By Virginia Villa
Last Monday, Colombian authorities arrested Santiago Uribe, the brother of former Colombian President, Senator Álvaro Uribe. Uribe was arrested on Monday morning in Medellin following lingering suspicions that he had connections to paramilitary groups during the height of the armed conflict in Colombia. Uribe was arrested for possible connections to the right wing “death squad” known as the Twelve Apostles, who killed dozens of people in the 1990s. Among the possible charges Uribe could face if he is prosecuted are homicide and conspiracy. Some Colombian officials are even going so far as to say that Uribe founded the group.
Santiago Uribe has denied any involvement with the Twelve Apostles and supporters of his brother are calling the arrest an act of political persecution, possibly because the relationship between Álvaro Uribe and the current administration under President Juan Manuel Santos is a bitter and often contentious one. Senator Uribe has previously criticized the Santos Administration for not negotiating more consequences for rebel groups during peace talks. As of now, officials are not suspicious of any criminal activity on the part of Álvaro Uribe.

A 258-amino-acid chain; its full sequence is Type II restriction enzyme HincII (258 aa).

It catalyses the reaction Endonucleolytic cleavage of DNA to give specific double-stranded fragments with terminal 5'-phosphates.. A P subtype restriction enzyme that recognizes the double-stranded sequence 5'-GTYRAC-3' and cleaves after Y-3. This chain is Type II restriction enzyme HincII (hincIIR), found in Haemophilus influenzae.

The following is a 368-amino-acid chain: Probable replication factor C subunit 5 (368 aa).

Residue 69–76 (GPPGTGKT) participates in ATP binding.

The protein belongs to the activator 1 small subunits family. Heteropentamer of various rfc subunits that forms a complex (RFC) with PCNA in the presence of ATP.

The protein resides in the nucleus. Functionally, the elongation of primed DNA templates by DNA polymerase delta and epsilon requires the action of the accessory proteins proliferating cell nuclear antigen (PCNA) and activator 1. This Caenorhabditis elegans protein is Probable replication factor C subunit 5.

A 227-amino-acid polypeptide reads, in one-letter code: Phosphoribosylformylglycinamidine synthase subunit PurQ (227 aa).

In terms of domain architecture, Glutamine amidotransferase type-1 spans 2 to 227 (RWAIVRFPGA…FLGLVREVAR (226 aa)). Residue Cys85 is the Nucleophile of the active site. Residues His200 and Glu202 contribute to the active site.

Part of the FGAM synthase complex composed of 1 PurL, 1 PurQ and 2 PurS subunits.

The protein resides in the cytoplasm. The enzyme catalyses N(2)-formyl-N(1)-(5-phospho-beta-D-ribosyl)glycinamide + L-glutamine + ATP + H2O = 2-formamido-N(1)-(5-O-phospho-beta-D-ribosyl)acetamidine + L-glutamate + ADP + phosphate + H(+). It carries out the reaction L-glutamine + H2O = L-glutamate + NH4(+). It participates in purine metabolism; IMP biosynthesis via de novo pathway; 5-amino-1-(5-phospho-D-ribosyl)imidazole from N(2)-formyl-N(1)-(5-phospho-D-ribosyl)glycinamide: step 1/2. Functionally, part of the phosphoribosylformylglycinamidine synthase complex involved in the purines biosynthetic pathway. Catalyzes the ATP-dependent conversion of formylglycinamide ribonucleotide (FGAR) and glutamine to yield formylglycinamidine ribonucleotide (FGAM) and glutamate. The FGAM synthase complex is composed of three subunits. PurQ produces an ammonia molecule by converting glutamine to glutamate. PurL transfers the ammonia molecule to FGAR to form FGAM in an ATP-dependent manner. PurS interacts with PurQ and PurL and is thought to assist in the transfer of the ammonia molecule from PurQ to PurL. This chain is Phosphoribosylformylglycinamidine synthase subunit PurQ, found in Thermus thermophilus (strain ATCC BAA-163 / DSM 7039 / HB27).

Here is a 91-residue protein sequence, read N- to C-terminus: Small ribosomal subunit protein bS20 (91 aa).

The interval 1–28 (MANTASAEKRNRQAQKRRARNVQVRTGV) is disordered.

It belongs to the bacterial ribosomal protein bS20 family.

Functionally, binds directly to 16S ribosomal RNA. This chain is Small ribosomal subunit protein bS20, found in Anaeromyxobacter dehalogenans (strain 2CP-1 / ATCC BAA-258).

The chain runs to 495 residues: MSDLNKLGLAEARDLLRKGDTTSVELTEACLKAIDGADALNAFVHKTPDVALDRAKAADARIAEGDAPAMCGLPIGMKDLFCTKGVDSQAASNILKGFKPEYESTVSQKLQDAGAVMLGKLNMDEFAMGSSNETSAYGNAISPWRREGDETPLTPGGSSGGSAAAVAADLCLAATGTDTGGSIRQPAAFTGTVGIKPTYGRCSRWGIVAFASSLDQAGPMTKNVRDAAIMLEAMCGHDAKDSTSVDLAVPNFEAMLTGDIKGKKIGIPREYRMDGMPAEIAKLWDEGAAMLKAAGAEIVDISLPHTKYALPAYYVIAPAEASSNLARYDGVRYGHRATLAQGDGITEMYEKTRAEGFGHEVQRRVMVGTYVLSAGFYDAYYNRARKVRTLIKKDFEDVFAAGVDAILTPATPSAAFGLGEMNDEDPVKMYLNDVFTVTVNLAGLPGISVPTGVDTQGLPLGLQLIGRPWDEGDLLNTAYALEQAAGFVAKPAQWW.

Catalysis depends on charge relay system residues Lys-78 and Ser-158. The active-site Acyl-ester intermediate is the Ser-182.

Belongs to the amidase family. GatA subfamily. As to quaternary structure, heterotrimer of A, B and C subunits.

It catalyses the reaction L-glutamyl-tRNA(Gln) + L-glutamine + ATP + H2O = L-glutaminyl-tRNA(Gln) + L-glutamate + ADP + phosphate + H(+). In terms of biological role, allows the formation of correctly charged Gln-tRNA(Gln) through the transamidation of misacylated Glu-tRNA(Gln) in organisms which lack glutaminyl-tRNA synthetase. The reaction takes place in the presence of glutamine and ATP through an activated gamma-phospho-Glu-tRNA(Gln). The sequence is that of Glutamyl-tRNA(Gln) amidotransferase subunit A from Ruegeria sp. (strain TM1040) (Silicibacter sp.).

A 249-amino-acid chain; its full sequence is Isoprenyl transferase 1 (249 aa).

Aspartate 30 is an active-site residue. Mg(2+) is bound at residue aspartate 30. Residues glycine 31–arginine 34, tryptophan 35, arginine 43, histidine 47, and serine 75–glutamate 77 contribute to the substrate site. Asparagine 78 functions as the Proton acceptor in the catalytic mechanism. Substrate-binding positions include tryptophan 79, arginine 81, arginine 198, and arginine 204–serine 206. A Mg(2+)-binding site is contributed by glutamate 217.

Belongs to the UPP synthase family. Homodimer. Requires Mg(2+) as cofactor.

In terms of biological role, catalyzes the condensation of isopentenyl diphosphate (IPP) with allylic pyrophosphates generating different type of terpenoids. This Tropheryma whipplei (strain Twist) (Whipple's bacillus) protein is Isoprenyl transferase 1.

The arrest of Santiago Uribe comes at an interesting point in the Colombian Conflict. Though the height of the conflict has come and gone, Colombians are still hesitant to declare peace in the nation. Over the past decade or so, the Colombian government has been negotiating peace deals with rebel groups like the Revolutionary Armed Forces of Colombia. The arrest and pending investigation have the potential to spark new political unrest, and Colombian politicians like Álvaro Uribe are concerned that a lack of punishment for such violence will only delay the opportunities for peace in Colombia.